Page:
Israeli group to sue Hamas’s Mashaal in Hague

Israeli group to sue Hamas’s Mashaal in Hague

Shurat Hadin says Hamas leader is subject to International Criminal Court's jurisdiction as a Jordanian citizen

Hamas political chief Khaled Mashaal in Doha, Qatar, August 2014 (screen capture: Yahoo News)
Hamas political chief Khaled Mashaal in Doha, Qatar, August 2014 (screen capture: Yahoo News)

Israeli civil rights organization Shurat Hadin (Israel Law Center) says it will file a claim against Hamas political chief Khaled Mashaal in the International Criminal Court.

“The claim alleges that Khaled Mashaal implements the murderous policies of the Hamas terrorist organization and thus facilitated the murder of 38 Palestinian citizens suspected of anti-Hamas activities and ‘collaboration’ with Israel,” the organization said in a press release. “According to international law, murdering citizens without trial constitutes a war crime.”

Over the course of Operation Protective Edge, Hamas reportedly executed at least 50 people suspected of cooperating with Israel. In some cases, witnesses said that Hamas operatives seized suspects in the street and killed them on the spot. Hamas has said that others who were arrested would stand trial.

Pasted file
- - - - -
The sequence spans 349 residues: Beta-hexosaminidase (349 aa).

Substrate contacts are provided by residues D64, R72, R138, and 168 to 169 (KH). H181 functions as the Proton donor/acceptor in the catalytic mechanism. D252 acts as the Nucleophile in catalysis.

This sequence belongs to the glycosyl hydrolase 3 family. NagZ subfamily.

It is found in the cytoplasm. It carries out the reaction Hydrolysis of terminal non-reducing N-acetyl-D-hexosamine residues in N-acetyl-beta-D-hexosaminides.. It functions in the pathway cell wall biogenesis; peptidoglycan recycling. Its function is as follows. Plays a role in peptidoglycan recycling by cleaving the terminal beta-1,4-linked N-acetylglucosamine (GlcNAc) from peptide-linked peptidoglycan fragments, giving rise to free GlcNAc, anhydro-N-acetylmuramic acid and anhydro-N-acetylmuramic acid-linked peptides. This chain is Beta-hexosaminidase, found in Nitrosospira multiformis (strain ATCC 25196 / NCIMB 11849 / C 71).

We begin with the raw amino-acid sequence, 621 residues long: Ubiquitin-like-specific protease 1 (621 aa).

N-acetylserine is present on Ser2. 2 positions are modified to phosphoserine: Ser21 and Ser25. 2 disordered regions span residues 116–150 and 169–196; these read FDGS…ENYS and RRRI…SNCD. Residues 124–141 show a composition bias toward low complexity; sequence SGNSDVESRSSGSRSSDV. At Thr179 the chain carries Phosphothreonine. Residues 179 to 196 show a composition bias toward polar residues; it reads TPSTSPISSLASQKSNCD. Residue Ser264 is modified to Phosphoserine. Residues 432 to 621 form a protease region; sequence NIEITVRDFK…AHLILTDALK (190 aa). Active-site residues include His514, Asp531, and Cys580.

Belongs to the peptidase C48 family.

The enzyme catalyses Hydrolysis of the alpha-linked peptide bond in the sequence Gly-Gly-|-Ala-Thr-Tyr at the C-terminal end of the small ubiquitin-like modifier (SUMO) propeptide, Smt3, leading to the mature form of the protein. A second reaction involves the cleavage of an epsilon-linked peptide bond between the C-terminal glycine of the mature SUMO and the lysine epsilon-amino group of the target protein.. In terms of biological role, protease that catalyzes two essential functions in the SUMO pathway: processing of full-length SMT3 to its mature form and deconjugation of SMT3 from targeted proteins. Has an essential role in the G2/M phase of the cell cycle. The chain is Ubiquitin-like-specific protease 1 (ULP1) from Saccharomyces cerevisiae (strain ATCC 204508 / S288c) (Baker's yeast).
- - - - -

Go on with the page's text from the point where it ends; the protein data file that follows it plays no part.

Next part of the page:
Following a string of killings, both Israeli and Palestinian Authority officials accused Hamas of cold-blooded executions reminiscent of those perpetrated by Islamic State jihadists in Syria and Iraq.

The head of Shurat Hadin, attorney Nitzana Darshan-Leitner, said that Mashaal, unlike other Hamas leaders, is subject to prosecution by the ICC because he is a citizen of Jordan, which is a member of the court. Mashaal resides in Doha, Qatar.

“The court is obligated to exercise its authority over every crime committed by a citizen of a member country, wherever the crime was committed,” she said. “Therefore it can immediately investigate and prosecute Mashaal with respect to the 38 executions.”

Shurat Hadin’s announcement comes as the Palestinian Authority mulls joining the court and filing charges against Israeli officials. International Criminal Court Chief Prosecutor Fatou Bensouda has said that Palestine is a state that can make claims in the court, but that the court has yet to act because the Palestinians have not signed the Rome statute, the treaty that established the court.

The Palestinians were reluctant to join the court because it would open them up to the threat of legal action by Israel and other parties.

“Recently, Hamas added its signature to the Palestinian Authority’s request to become a member of the International Criminal Court. With this process, Hamas, which is so interested in being a member of the court, can get a taste of the hand of the court without the necessity of being a member,” Shurat Hadin added.

Times of Israel staff contributed to this report.

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